Site Meter Ogre's Politics & Views: New Blog Technical Notes

For those who are technically-inclined (you geeks know who you are) who are interested in how this blog was done, I'll include some notes here and answer any question about how it was done here as well.

First note to make -- this is no longer a Blogspot Blog. There's no way I could do this with Blogspot that I can think of. The reason is that this formatting and layout rely primarily on large amounts of php (and javascript).

For those less technically inclined, I'll mention that php is a server-side processor, while javascript is client-side. What this means is that when you request a web page, some of the work is done on the server, before the page gets sent to you (the php stuff), while some work is done by your browser, after you receive the page (the javascript).

This blog was created primarily by using the css box model. All the different blocks you see all over the place are simply div sections. The challenge came when determining how and where to place all the different div boxes. The site is completely flexible in that the boxes adjust size and spacing depending on the size of your browser.

What made it interesting is that the server doesn't know how big your browser window is! Therefore, I couldn't completely use php to determine where to place the div boxes -- only AFTER the php was processed could your browser determine it's own size.

The solution I used, which you can see some of if you view the source of the page, is to combine the two parts. There is a basic stylesheet that gives the basic layout of the page. Then there's 2 sections of javascript to provide the exact details and locations.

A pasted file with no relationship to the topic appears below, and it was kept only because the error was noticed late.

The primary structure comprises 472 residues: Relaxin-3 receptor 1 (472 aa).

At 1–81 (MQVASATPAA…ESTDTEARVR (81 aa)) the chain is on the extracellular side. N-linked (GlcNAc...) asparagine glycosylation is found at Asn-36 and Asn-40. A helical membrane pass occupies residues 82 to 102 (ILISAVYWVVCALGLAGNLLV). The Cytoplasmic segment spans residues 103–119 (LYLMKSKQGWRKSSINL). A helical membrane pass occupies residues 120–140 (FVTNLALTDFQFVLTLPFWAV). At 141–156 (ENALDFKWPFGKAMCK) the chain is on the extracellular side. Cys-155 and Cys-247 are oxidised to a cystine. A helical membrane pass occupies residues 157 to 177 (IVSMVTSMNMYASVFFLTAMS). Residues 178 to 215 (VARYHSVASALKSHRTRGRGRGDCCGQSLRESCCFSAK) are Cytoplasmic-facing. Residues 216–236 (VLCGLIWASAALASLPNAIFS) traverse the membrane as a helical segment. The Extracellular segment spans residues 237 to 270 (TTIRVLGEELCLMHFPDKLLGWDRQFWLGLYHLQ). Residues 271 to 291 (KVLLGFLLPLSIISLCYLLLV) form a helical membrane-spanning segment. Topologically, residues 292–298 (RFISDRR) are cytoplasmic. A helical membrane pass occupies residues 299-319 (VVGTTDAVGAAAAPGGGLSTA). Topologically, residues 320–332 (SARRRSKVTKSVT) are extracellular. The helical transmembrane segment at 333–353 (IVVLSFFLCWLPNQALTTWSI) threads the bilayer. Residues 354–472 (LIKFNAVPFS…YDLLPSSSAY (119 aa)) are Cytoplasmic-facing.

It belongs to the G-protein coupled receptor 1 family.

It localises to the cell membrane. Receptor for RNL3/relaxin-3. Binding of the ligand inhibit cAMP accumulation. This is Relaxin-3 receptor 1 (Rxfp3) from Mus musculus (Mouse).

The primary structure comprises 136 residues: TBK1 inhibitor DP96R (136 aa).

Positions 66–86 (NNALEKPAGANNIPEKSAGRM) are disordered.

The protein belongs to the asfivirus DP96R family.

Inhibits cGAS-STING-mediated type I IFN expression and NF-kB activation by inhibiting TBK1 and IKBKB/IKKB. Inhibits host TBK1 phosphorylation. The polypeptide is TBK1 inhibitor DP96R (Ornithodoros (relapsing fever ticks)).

When the page is processed by the server, it determines the post number, counting as it displays each post. When the browser gets that data, the php-calculated numbers are then fed to javascript functions that modify the basic style sheets, replacing items like top, left, and height.

Initially, the page determines the size of the browser and saves that value. Then, every time a new div section is needed, you will see a call to a javascript function with the name of the section. That javascript function uses the previously determined variables to write to the document the div section and css layouts for that div section, based on the javascript variables and the php variable values that were processed by the server when writing the page.

Where this was particularly interesting was with the date headers. You may notice the date headers only appear where the date changes. When this happens, the smaller box between posts is actually slightly narrower than other boxes. Again, this is simply the php determining when to place a box, and when the date changes, it provides a different number for the width of the narrow box.

The blogrolls were another challenge. With blogrolls that I could maintain, it was rather easy to use Blogrolling and simply replace the <BR> tags with spaces. However, where others maintained the blogrolls, I could easily hide the <BR> tags, but that left no spaces. I never did figure out the best way to fix that, so those blogrolls all have no spaces.

Some blogrolls inserted div sections for each new entry, or made a table. In that case I couldn't even hide the sections, or I'd get no entries. Instead, those are the blogrolls that scroll vertically -- I couldn't find any way around that one either.

Everything else is pretty standard tweaks to MT. If you have any questions about how I did any of this, just ask here!

Note: Due to spammers, comments are typically closed after 3 days, or, if a post is active, after some time of inactivity. Feel free to email Ogre if you want to comment on an older post.